Often I’ll start my morning with The Valley of Vision: a collection of puritan prayers and devotions. This little jewel was a gift from a dear friend several years ago and is a valuable tool for prayer instruction. It’s helpful to me because of the Puritans’ candid perspective on sin. They lived with a vivid awareness that sin breaks fellowship with God. Their prayers are filled with honest and impassioned confession of sin.
Their perspective readjusts my thinking that can be so easily influenced by a sin-saturated environment. The modern culture’s view of sin is depicted more often by the phrase, “It’s no big deal” rather than the puritan cry, “Oh wretched man of sin that I am!” Today being wretched is hard to see and admit—it takes honest praying to get those words out—and with a blurred “me-centered” and culture-influenced-perspective, my personal sin is often hard to recognize.
Because God’s mercy is so deep, and His lovingkindness so immense, we may tag Him as “soft on sin.” But that is a gross misperception. God has a “no tolerance” policy when it comes to sin. In fact, His standard is unattainable by man—thus Christ’s atoning work on the cross. We have no excuse; our sin can be confessed and forgiven. But (and please don’t miss this!), when we fail to confess our sin, it stands as a barrier to our fellowship with God.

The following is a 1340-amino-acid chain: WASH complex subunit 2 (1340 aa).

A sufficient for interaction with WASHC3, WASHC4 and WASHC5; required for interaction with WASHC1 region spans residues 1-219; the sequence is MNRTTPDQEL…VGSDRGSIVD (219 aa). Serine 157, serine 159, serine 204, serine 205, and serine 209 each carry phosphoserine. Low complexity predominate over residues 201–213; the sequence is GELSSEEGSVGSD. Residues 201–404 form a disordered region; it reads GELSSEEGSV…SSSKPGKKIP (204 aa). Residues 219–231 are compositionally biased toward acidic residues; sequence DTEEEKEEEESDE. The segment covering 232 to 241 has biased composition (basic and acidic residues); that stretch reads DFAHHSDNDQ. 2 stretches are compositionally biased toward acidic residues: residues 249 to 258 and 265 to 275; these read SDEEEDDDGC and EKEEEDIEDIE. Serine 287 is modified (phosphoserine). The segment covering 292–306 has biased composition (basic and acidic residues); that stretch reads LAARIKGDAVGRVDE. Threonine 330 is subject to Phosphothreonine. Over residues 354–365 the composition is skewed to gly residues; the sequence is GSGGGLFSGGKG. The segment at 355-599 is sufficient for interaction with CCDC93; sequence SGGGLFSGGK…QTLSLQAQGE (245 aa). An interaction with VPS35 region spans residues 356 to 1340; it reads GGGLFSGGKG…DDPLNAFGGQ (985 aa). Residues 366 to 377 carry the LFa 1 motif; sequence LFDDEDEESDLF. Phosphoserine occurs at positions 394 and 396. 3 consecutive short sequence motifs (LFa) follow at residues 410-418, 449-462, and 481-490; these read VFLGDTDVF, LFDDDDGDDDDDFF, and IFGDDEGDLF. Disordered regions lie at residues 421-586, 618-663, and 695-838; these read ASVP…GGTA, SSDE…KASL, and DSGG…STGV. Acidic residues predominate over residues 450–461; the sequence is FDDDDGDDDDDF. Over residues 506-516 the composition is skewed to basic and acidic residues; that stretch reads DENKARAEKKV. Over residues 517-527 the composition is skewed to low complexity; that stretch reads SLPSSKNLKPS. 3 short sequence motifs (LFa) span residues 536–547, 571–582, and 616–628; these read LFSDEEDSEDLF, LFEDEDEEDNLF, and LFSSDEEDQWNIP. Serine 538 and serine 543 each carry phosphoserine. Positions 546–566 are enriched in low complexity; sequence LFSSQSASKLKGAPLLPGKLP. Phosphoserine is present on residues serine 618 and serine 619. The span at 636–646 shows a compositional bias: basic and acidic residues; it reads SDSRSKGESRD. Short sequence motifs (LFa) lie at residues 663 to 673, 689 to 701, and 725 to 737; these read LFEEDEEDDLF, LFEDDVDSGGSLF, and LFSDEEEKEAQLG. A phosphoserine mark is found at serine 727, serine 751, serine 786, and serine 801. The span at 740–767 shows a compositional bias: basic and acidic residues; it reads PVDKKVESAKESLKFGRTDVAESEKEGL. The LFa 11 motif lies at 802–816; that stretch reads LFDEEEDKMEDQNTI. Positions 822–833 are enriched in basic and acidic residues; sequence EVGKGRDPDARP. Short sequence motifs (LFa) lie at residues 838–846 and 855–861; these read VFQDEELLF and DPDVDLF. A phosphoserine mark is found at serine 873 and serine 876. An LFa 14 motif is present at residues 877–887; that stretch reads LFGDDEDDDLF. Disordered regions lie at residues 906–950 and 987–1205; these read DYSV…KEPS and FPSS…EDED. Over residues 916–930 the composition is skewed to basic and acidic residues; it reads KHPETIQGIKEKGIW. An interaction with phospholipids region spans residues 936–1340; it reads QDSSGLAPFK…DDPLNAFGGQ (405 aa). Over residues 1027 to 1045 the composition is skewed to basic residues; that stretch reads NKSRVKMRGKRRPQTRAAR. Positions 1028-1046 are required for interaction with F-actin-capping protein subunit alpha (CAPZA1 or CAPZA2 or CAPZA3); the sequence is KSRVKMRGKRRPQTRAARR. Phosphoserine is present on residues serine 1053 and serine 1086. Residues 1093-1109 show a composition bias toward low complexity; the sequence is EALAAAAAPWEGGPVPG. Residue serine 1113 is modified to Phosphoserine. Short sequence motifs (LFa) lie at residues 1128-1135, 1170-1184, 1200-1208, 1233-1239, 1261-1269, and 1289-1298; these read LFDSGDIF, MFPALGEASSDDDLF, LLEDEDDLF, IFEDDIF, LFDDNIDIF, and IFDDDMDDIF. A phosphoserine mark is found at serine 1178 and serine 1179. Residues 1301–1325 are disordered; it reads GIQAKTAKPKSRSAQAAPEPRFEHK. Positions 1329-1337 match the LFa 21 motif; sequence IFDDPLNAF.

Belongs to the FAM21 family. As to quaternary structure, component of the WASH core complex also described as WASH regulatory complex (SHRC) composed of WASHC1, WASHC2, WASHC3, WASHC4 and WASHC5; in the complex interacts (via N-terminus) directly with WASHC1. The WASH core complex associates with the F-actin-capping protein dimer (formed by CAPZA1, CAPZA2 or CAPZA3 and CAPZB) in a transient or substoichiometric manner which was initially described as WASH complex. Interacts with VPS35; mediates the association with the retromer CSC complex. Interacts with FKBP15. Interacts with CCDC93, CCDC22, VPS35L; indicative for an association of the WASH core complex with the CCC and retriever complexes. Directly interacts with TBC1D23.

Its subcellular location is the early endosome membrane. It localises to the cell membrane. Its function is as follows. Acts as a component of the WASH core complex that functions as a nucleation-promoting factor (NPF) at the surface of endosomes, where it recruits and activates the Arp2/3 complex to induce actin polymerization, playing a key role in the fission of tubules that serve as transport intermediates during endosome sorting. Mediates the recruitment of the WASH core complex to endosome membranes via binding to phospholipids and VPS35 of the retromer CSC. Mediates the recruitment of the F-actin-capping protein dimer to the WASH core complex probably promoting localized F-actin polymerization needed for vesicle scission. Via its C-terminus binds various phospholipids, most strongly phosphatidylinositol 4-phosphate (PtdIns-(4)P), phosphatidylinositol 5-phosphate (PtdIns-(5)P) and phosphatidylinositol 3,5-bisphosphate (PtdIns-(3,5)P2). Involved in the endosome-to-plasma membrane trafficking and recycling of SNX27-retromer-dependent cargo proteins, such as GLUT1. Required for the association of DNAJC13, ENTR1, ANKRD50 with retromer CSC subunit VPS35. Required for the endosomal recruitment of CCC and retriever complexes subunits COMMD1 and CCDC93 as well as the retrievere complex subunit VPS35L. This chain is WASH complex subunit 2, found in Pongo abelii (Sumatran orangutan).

If I really want to have clear communication with God, then I have to get serious about dealing with my own sin!
And that means honest praying.
“Behold, the Lord’s hand is not so short that it cannot save; nor is His ear so dull that it cannot hear. But your iniquities have made a separation between you and your God, and your sins have hidden His face from you so that He does not hear” (Isaiah 59:1–2).
The Psalmist records how this dilemma can be remedied:
“Come and hear, all who fear God, and I will tell of what He has done for my soul. I cried to Him with my mouth, and He was extolled with my tongue. If I regard wickedness (hold onto my sin) in my heart, the Lord will not hear; but certainly God has heard; He has given heed to the voice of my prayer” (Psalm 66:16–18).
Herein lies the key to overcoming sin: desiring fellowship with God more than my sin.
The equation is simple really: Unconfessed sin equals no audience with God; Confessed sin—honest communication, nothing hidden—means God is “all ears!”
Which brings me to the point of our discussion today . . . Why do we delay in confessing our sin to an all-knowing merciful Savior? I think it has to do with the fact that once we confess, we then are required to repent (turn from) that sin, but so often our desire to hang onto the sin is greater than the desire for fellowship with God.
What do you think?
Adapted from my post on the True Woman blog 3.03.09